Waiting for the cicadas

The neighborhood is about to get a lot more crowded for the next month or so. The mid-Atlantic’s 17-year cicadas are now emerging–first as holes they make in the ground while crawling out as nymphs, then as exoskeletons left on branches and leaves after molting, and soon as hordes of bugs with beady red eyes.

Around my neighborhood, the local ambassadors of Brood X haven’t yet reached that third stage. Every day I see more of their cast-off exoskeletons (exuviae, if you didn’t know) clinging to foliage like little beige bug bookmarks, but until tonight I hadn’t seen any of this year’s cicadas alive. That’s when I learned that you can hear them molting–a sort of quiet, slow and moist clicking–then spot them slowly tugging their pale selves out of their old shells.

Yes, that is slightly alarming to witness.

But it’s nowhere close to the freakout potential of having thousands of cicadas within a block–meaning you have to watch where you step, and that going for a jog or a bike ride ensures some will bounce off of you. Plus, there is the vaguely extraterrestrial racket generated by their mating calls.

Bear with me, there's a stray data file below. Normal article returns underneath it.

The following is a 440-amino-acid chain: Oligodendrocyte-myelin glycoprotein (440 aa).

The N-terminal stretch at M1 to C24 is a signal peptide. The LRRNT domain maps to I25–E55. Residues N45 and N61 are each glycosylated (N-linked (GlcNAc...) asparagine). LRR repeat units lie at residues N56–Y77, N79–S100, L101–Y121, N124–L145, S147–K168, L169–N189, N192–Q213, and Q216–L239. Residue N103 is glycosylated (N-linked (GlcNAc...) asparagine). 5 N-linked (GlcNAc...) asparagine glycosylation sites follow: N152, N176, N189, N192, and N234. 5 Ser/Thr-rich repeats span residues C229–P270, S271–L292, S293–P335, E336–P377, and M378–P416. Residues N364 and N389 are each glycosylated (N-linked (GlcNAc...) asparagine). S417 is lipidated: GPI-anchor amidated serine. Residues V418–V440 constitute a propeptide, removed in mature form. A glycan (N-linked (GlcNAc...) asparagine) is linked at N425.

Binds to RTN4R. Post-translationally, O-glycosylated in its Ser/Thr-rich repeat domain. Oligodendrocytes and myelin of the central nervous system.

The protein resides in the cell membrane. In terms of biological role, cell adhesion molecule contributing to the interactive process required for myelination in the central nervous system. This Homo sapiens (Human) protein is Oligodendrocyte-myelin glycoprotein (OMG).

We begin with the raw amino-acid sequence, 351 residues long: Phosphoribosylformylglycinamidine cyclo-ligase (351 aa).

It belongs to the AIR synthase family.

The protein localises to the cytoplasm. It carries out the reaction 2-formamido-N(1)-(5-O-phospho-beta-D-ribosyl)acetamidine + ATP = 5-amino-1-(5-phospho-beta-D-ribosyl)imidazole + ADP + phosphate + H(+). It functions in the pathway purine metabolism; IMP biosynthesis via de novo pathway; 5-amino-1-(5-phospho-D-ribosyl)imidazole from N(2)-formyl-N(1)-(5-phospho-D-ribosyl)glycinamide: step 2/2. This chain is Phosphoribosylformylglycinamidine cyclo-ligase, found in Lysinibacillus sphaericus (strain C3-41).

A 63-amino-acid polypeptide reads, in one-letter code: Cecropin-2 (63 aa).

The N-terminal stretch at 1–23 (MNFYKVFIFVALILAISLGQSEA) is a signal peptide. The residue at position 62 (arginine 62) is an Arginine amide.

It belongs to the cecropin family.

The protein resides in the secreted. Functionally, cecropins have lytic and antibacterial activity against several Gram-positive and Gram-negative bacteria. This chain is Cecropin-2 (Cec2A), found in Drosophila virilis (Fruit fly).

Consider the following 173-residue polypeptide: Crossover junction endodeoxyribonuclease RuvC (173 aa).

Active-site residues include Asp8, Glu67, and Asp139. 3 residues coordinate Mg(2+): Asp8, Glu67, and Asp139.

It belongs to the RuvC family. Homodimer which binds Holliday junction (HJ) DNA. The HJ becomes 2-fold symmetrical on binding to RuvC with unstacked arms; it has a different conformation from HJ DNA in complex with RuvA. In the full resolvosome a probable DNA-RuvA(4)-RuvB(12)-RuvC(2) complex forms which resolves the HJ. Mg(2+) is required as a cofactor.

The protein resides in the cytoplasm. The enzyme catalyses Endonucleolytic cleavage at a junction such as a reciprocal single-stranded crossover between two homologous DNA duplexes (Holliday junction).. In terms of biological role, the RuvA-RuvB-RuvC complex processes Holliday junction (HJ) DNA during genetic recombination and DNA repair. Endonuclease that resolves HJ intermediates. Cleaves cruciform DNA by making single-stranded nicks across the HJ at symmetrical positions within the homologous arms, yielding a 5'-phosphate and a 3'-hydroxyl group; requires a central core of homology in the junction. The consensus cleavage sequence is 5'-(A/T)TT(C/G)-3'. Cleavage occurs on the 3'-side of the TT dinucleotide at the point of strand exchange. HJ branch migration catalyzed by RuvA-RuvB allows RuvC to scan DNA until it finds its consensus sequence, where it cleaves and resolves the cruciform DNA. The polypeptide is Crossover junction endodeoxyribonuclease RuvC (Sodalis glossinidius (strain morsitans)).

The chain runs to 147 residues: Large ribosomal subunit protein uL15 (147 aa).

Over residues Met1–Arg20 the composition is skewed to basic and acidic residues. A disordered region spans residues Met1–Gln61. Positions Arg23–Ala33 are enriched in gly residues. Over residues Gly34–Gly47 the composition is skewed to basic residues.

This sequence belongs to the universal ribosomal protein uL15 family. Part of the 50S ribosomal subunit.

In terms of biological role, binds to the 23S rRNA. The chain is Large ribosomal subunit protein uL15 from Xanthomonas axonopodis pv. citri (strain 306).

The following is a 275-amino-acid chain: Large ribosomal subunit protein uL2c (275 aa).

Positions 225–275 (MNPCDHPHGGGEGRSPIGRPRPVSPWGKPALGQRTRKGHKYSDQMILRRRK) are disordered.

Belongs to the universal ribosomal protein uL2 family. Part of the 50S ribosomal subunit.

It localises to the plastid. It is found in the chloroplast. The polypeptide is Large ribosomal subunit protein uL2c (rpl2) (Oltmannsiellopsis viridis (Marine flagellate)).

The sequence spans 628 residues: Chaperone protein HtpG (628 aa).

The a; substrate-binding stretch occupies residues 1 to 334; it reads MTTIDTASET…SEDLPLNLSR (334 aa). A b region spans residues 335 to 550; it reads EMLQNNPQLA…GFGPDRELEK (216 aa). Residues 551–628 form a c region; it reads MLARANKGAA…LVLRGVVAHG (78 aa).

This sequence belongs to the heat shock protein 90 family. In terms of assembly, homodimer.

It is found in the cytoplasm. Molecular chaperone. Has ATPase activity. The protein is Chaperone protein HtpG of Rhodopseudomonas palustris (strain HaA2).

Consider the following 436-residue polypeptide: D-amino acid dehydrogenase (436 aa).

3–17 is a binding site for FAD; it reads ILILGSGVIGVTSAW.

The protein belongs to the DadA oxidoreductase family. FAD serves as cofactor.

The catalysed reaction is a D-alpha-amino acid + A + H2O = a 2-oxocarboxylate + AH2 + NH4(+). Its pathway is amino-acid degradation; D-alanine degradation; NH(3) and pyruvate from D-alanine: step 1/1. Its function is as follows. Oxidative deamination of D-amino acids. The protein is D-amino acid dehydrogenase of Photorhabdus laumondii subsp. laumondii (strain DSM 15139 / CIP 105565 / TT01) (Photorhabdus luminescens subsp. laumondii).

I am fairly tolerant of insects overall (except for mosquitoes, which should be genetically engineered into extinction), but gardening may lose much of its charms until the middle of June.

I learned this in 2004, the previous emergence of Brood X and my own introduction to the evolutionary freakshow that is the periodical cicadas’ survival strategy. Instead of trying to hide or escape from predators, cicadas arrive in such massive numbers that other animals get full and have to take a break from this free buffet. The surviving cicadas can then make millions of cicada eggs that the females deposit in trees–from which larvae will drop to the ground, burrow underground and wait 17 years before emerging to fascinate or frighten the children of 2038.

People have been writing about this ritual of life in the mid-Atlantic for centuries, but this year’s cicada onslaught will be different from previous emergences because of a different plague: social media. If you suffer from any sort of arthropod anxiety, you’re not going to enjoy all the cicada Facebook status updates, cicada tweets, cicada Instagram pics and stories, cicada TikToks, and other social testimony that will soon be swarming screens. This could be a really good time to give those apps a rest and instead start reading an intimidatingly long book.